How Your Smartphone Apps Are Ruining Your Health – And What To Do About It

Smartphone apps may harm your health, study warns. Are you addicted to your smartphone apps? If so, you may be putting your health at risk, according to a new study by researchers from UNSW Business School and other institutions.

Nomophobia: The Smartphone App Disorder

The study, published in the Journal of the Association for Information Systems, found that excessive use of smartphone apps can lead to negative health outcomes, such as sleep deprivation, stress, and reduced physical activity. The researchers surveyed 5,842 students from a university in China and measured their smartphone app usage, nomophobia (the fear or anxiety of being without a mobile phone or being unable to use it), and health status.

Nomophobia - The Smartphone App Disorder

They found that nomophobia was positively associated with smartphone app usage and negatively associated with health status. In other words, the more people feared being without their phones, the more they used their apps, and the worse their health was.

The study also found that different types of apps had different effects on health. For example, social networking apps and gaming apps were more likely to cause sleep deprivation and stress, while fitness apps and education apps were more likely to promote physical activity and learning.

Dr. Eric Lim, a senior lecturer in the School of Information Systems and Technology Management at UNSW Business School and one of the co-authors of the study, said that smartphone apps have become an integral part of our lives, but we need to be aware of their potential harms.

Smartphone App Disorder

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“We become the willing product in the attention economy, but I do not believe we are better off in this economy even if we become more informed and hyper-plugged into events happening in this world,” he said. “It becomes a vicious cycle where the more we are plugged in, the more we need these apps to provide ever-novel content to keep us hooked to the dopamine they provide.”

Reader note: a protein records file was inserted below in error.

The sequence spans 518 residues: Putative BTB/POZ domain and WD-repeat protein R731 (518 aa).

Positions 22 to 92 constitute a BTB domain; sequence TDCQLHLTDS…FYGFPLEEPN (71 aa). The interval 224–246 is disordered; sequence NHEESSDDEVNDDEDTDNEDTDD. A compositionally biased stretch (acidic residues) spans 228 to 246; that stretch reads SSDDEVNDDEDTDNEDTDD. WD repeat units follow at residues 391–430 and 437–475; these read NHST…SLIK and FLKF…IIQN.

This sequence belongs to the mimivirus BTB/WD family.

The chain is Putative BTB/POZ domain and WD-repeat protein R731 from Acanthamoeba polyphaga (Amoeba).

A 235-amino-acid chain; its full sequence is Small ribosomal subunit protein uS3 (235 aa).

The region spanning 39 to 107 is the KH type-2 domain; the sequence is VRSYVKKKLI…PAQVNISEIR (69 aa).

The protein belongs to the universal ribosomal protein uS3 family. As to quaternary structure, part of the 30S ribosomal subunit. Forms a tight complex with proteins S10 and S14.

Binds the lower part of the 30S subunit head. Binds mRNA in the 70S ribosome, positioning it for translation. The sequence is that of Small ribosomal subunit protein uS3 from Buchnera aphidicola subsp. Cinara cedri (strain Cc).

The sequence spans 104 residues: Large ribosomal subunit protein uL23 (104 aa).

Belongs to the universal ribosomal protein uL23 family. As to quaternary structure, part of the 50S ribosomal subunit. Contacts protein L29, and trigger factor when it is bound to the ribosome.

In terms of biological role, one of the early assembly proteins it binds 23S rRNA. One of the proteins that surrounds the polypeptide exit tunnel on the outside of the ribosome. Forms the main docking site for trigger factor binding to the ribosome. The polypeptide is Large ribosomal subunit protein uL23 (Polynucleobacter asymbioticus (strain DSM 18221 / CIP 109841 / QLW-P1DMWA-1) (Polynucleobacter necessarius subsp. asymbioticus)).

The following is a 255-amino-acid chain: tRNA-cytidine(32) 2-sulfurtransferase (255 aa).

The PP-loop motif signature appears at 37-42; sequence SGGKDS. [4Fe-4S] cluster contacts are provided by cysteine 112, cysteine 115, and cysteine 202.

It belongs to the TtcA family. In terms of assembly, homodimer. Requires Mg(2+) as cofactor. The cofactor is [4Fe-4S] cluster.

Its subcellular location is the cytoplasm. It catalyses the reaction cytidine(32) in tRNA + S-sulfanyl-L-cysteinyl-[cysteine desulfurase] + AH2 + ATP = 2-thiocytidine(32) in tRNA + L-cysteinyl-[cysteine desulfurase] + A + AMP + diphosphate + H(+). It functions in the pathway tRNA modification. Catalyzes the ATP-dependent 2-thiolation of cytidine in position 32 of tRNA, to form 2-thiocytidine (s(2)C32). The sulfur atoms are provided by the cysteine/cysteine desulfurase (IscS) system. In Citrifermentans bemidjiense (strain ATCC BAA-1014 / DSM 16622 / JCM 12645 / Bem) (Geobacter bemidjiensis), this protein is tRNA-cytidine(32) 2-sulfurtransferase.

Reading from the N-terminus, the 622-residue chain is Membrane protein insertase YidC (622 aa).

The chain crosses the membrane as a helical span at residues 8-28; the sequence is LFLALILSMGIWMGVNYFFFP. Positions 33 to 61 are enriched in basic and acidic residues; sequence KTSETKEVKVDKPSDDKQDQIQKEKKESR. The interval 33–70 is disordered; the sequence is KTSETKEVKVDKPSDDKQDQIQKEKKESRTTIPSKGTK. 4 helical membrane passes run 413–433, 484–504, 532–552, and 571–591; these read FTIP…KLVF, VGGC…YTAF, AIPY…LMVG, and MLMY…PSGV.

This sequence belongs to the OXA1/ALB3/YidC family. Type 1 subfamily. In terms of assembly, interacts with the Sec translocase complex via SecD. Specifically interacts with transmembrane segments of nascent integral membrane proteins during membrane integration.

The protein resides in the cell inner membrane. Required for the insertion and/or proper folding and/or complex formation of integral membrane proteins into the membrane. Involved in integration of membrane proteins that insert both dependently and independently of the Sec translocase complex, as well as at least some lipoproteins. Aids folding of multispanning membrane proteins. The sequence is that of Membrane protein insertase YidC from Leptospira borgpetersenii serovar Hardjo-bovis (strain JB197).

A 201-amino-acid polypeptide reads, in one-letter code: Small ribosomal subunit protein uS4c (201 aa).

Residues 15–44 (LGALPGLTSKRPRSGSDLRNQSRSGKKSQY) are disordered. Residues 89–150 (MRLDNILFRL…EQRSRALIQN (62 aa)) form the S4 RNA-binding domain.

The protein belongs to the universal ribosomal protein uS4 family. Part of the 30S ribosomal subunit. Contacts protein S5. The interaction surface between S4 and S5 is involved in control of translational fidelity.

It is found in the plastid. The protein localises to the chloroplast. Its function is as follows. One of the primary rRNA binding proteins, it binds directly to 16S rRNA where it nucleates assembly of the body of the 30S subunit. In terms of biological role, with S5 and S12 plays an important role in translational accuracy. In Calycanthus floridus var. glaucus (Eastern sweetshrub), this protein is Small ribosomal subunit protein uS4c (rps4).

Dr. Lim said that smartphone addiction is not officially recognized as a mental health disorder, but it has similarities to gambling addiction, which can have serious consequences for individuals and society.

What To Do About It

monitor their screen time

He suggested that people should monitor their screen time and limit their exposure to apps that may trigger addictive behaviors or negative emotions. He also recommended that people should use apps that can enhance their well-being, such as meditation apps or mindfulness apps.”Technology is not inherently good or bad; it is how we use it that matters,” he said. “We need to find a healthy balance between our online and offline lives and use technology as a tool to improve ourselves rather than a crutch to escape reality.”


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